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The year is 2050.

  1. Dec 28, 2005 #1
    Didn't people think 50 years ago, heck, 100 years ago, we'd all be flying in airplanes? I can't help wonder if this will be true in 50 years..

    There's a video game for the computer (I love video games) called Civizilation 4. It is basically a very complex history lesson, and you actually play god and control human civilization from stone age to space age! :!!)

    Unfortunately, I have a windows '98, and my mom has a XP (With no graphics card) so I cant play it. Also, it is apparently having tons of problems crashing. Oh well.

    I highly doubt its possible to actually imagine the future, here are some wrong predictions:
    1899
    "Everything that can be invented has been invented." - falsely attributed to Charles H. Duell, director of the US Patent Office. This is curiously redolent of the epigram by Sir Max Beerbohm 'Anything that is worth doing has been done frequently; things hitherto undone should be given, I suspect, a wide berth'
    1943
    "I think there is a world market for maybe five computers." - Falsely attributed to Thomas Watson, chairman of IBM
    1955
    "Television will never be a medium of entertainment" (David Sarnoff, the General Manager of RCA corporation)


    1977
    "There is no reason anyone would want a computer in their home." - Ken Olson, founder and president of Digital Equipment Corporation


    1985
    "(by 1985) Machines will be capable of doing any work Man can do." - Herbert Simon, US Nobel laureate

    http://en.wikipedia.org/wiki/Timeline_of_the_future_in_forecasts


    In 2050, I will be 62. I wonder if medicine will have advanced significantly by then? Hmm, more importantly, I wonder if we'll travel in space ships. Won't that be a problem though? I was thinking about it last night. Considering teenage automobile accidents is the #1 cause of death for adolescents, wouldnt flying be more dangerous? Especially harder to teach..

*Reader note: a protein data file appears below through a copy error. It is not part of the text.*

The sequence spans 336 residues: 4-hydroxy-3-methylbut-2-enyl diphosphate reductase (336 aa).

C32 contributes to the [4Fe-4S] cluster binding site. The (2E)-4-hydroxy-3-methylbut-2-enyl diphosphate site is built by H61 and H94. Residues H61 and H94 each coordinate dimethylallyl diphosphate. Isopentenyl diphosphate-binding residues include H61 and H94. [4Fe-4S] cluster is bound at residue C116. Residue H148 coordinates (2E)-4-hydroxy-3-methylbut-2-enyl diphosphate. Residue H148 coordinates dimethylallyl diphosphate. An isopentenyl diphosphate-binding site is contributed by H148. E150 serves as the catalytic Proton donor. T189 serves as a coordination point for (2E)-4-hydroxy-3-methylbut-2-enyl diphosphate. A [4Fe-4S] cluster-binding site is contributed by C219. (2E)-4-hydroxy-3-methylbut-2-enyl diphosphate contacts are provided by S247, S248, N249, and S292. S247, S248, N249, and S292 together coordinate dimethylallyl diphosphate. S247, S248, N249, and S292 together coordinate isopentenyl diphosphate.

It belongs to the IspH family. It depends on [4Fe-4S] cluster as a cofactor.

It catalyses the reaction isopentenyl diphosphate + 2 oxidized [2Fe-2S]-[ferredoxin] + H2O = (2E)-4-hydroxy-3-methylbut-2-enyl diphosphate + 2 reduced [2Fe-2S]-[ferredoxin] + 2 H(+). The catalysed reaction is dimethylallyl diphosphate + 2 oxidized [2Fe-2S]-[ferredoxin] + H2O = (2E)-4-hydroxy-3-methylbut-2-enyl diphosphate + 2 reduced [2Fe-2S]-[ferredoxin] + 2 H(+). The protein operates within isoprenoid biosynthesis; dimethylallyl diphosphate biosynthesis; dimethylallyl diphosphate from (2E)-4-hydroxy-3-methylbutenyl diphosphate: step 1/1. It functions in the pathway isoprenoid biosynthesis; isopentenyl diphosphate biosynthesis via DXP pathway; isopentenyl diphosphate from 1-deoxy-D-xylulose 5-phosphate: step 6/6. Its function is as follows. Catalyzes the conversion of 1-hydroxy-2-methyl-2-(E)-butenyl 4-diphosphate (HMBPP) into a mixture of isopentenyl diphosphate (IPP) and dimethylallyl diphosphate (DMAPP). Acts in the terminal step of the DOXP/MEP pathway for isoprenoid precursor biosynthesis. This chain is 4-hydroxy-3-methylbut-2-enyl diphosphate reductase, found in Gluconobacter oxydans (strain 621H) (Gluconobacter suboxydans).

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  3. Dec 28, 2005 #2
    It always amazes me when you think of how much changes happen in a lifetime. I'm 26 so I guess the onslaught of the computer is the big one so far. Others would have seen the automobile come in. Imagine how big electricity changed lives.

    Assuming I quit smoking and live to be 100 and on my deathbed I tag off to my great great grandkid who has just been born, thats 200 years covered. Then only about 5 tag-offs ago the europeans had not yet even discovered north america. Only FIVE lifetimes!

    It's a good thing there are people with a lot more ambition and smarts out there or I'ld still be clicking stones together to get supper started.
     
  4. Dec 28, 2005 #3

    siddharth

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    The future sure looks exciting, doesn't it?

    Also, though it's offtopic, have you played the Age of Empires series by microsoft? I'm sure you will enjoy playing that. Unlike Civilization, it's real time as well, and you don't need really high speed comps (AoE 2 worked on my Win 95,166Mhz comp)
     
  5. Dec 28, 2005 #4

    Astronuc

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    "There is no reason anyone would want a computer in their home." - Ken Olson, founder and president of Digital Equipment Corporation